I rely on

System Topology in the same that a network engineer for an information network would refer to a Network Topology. Only I am referring to the interconnected processes, and their relations amongst each other (as captured in the IDEF series of diagrams, or more recently, by Sowa's claim that a system is much more appropriately looked at as an interconnected graph of processes, rather than a group of data/object states, that only use process as a connective tissue).

A nice little definition (from

Wolfram Mathworld) -

Topology is the mathematical study of the properties that are preserved through deformations, twistings, and stretchings of objects. Tearing, however, is not allowed. A circle is topologically equivalent to an ellipse (into which it can be deformed by stretching) and a sphere is equivalent to an ellipsoid. Similarly, the set of all possible positions of the hour hand of a clock is topologically equivalent to a circle (i.e., a one-dimensional closed curve with no intersections that can be embedded in two-dimensional space), the set of all possible positions of the hour and minute hands taken together is topologically equivalent to the surface of a torus (i.e., a two-dimensional a surface that can be embedded in three-dimensional space), and the set of all possible positions of the hour, minute, and second hands taken together are topologically equivalent to a three-dimensional object.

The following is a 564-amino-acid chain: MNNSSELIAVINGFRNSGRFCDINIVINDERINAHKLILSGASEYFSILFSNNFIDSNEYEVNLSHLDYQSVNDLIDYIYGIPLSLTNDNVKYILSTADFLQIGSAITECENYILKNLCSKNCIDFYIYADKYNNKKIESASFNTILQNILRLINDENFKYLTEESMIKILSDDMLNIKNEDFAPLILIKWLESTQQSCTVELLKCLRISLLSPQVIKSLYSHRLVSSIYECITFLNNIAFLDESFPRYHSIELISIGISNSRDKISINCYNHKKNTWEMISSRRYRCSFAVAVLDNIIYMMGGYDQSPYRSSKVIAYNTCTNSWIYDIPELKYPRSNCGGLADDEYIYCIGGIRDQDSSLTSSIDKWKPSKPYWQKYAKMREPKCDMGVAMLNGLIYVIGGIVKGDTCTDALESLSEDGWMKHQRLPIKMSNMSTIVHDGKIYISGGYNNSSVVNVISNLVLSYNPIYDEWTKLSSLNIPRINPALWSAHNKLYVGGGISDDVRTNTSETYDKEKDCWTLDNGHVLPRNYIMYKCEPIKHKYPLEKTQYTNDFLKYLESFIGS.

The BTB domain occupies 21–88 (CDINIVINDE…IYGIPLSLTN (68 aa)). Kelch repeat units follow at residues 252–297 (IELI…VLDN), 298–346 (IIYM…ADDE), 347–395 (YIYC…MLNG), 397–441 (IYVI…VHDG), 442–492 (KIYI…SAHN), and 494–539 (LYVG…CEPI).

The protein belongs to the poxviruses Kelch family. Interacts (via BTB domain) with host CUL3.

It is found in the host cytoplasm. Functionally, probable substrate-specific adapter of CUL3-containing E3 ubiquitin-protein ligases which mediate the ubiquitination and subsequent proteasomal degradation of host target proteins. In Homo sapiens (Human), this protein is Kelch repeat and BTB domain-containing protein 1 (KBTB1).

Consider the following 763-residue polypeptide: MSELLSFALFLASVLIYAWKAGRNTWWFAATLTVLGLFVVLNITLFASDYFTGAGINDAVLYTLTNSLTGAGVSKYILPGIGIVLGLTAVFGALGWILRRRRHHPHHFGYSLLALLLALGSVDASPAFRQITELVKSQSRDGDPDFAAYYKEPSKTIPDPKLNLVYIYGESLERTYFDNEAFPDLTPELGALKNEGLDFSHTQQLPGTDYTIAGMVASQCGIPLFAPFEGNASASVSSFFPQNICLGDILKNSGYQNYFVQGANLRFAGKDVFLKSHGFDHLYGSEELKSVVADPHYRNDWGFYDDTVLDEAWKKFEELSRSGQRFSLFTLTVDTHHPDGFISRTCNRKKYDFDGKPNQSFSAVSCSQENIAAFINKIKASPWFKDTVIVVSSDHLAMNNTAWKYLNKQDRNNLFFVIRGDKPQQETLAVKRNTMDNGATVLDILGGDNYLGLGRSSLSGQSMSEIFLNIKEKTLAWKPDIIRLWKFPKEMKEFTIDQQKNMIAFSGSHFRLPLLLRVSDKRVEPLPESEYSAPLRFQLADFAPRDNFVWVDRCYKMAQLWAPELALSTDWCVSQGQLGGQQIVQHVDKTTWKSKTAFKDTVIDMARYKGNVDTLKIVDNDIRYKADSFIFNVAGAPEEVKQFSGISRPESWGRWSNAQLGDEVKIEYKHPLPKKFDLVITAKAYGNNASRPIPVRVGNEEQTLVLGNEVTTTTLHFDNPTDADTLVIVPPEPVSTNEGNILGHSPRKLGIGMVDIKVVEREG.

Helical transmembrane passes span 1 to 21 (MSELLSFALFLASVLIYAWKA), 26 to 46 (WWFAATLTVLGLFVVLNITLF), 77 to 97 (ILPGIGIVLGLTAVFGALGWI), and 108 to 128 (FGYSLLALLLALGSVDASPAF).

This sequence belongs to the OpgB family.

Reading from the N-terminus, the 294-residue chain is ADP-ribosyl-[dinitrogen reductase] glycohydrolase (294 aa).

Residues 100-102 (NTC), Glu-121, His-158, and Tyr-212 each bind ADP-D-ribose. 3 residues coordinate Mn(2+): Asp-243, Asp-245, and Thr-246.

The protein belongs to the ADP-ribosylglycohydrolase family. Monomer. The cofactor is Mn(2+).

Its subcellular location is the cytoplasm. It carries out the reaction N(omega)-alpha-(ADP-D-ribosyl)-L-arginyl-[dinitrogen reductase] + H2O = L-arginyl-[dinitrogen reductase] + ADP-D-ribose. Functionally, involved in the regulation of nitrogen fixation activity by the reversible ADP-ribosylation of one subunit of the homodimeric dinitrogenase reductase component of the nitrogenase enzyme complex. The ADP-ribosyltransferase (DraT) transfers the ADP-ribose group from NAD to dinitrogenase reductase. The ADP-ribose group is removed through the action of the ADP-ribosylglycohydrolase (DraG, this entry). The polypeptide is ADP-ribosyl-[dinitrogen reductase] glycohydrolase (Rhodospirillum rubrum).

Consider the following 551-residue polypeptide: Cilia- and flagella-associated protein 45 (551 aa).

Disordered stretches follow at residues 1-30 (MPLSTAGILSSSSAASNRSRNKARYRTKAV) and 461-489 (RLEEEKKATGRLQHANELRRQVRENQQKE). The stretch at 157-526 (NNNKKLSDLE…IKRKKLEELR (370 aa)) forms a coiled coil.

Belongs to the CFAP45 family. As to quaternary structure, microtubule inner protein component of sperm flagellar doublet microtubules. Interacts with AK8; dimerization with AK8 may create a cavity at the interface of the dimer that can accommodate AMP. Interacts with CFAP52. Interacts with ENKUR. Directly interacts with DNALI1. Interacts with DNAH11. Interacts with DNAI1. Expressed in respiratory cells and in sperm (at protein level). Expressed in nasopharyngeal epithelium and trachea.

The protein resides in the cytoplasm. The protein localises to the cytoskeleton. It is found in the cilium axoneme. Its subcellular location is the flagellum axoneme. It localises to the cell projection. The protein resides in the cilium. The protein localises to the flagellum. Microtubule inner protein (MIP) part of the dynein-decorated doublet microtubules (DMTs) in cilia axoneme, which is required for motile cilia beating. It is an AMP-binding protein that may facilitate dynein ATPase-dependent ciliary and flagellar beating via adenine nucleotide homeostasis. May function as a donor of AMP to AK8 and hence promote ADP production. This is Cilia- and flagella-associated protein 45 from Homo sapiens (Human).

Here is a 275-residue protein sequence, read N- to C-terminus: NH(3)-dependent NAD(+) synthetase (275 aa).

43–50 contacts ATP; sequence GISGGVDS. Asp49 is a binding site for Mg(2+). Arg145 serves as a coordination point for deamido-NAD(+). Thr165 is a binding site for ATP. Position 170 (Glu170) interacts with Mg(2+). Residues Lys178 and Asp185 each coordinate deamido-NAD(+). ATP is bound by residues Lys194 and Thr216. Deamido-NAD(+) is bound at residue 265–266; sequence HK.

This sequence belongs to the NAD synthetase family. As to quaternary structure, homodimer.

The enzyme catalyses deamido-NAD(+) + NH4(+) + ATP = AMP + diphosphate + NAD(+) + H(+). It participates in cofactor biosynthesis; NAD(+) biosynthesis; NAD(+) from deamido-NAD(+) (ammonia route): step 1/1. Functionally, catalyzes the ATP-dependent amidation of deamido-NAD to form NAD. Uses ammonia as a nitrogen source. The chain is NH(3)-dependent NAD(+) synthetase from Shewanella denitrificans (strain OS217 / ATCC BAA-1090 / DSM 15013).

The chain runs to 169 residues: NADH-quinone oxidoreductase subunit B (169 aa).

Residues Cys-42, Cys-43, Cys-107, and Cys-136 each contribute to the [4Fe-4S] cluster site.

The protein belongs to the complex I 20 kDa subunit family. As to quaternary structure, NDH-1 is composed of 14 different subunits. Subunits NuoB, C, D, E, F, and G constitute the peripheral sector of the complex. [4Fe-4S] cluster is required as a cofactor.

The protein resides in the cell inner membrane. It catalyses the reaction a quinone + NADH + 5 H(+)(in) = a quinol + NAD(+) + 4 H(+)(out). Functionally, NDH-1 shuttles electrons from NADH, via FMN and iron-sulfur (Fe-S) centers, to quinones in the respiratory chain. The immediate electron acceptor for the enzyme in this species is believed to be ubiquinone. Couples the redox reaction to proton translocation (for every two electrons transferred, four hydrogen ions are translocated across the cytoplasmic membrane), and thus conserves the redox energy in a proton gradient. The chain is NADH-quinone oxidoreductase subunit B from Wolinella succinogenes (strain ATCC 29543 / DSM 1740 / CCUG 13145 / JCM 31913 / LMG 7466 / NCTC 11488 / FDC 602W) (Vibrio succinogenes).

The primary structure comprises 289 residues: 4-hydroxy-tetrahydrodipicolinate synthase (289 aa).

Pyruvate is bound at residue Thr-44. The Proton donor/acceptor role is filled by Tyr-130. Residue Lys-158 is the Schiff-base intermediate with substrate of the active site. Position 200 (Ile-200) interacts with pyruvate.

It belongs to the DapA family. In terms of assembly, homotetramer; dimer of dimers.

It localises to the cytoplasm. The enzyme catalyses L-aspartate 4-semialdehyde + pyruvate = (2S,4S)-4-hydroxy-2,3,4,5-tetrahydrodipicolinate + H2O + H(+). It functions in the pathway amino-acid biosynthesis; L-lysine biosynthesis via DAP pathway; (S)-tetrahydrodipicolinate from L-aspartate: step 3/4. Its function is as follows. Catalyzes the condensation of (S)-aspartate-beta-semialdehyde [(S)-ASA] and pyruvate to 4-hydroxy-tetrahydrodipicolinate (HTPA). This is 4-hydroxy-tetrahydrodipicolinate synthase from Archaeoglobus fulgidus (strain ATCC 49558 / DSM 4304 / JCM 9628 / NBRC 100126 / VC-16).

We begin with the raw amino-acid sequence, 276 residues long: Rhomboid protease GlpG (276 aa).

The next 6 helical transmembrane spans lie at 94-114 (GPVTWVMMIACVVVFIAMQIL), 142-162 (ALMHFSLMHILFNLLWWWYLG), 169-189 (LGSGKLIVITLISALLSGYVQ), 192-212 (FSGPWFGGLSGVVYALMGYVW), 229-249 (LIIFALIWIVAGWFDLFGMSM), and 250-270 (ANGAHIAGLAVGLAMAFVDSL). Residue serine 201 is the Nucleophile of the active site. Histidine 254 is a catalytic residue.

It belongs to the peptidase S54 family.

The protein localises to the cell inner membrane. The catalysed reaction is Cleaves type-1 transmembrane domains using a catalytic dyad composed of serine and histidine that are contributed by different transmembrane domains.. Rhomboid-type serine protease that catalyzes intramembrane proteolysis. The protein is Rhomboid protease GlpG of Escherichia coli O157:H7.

My intention is to use the term system topology to refer to the overall graph of interconnected processes within a system, which I submit is potentially dynamic and can be potentially changed as much as the value or nature of objects affected by those processes.

A decent book (compliments of Google Books, once again) introducing the mathematics of topology . . .

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system topologyLabels: topology